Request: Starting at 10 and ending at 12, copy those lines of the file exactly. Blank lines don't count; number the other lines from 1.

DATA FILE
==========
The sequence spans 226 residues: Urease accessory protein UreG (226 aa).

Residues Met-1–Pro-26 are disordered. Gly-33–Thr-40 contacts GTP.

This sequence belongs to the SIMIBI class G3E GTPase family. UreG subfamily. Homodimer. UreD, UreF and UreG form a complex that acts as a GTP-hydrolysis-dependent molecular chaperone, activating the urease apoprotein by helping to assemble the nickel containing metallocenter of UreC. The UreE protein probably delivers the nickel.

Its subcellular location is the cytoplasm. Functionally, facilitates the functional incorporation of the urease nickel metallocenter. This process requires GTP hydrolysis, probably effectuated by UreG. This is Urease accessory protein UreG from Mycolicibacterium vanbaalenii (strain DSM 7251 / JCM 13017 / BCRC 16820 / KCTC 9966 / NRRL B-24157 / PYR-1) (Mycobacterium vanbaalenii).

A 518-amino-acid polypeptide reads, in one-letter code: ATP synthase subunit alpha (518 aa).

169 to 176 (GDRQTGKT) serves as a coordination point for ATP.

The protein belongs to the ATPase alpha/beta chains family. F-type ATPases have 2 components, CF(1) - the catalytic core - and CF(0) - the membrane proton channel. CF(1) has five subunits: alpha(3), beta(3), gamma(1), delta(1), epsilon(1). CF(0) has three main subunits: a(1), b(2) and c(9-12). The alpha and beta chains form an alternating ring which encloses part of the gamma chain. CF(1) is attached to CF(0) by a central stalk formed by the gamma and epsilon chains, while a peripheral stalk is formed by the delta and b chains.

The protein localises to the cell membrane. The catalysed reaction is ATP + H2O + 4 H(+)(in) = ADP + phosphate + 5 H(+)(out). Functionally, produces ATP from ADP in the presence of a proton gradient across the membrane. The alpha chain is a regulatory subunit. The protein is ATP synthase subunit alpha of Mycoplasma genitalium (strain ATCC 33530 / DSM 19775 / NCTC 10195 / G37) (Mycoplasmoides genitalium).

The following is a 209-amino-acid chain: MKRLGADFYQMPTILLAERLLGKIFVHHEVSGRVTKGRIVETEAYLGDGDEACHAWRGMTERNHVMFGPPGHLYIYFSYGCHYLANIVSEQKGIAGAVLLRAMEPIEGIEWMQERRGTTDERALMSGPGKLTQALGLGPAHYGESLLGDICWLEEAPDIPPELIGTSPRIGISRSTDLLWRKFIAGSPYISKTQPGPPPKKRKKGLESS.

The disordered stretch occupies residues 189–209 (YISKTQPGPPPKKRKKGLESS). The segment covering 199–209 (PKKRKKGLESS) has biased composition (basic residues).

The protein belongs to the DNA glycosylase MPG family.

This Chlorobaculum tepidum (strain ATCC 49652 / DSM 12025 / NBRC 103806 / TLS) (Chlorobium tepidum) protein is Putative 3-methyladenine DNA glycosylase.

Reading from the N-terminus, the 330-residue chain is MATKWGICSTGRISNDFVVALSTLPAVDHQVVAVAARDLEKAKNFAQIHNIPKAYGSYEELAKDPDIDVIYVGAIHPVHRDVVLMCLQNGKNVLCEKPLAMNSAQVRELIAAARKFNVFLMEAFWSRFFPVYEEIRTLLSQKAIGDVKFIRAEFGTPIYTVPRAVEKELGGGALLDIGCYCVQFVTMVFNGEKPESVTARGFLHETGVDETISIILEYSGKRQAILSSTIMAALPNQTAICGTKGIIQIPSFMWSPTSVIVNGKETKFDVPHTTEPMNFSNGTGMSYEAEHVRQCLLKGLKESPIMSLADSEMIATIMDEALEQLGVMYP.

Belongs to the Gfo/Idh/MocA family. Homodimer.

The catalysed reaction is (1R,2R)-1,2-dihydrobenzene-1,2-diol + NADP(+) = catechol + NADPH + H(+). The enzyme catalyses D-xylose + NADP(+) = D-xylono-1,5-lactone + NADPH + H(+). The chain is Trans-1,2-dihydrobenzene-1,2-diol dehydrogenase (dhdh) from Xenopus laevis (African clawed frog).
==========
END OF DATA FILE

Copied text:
The disordered stretch occupies residues 189–209 (YISKTQPGPPPKKRKKGLESS). The segment covering 199–209 (PKKRKKGLESS) has biased composition (basic residues).

The protein belongs to the DNA glycosylase MPG family.

This Chlorobaculum tepidum (strain ATCC 49652 / DSM 12025 / NBRC 103806 / TLS) (Chlorobium tepidum) protein is Putative 3-methyladenine DNA glycosylase.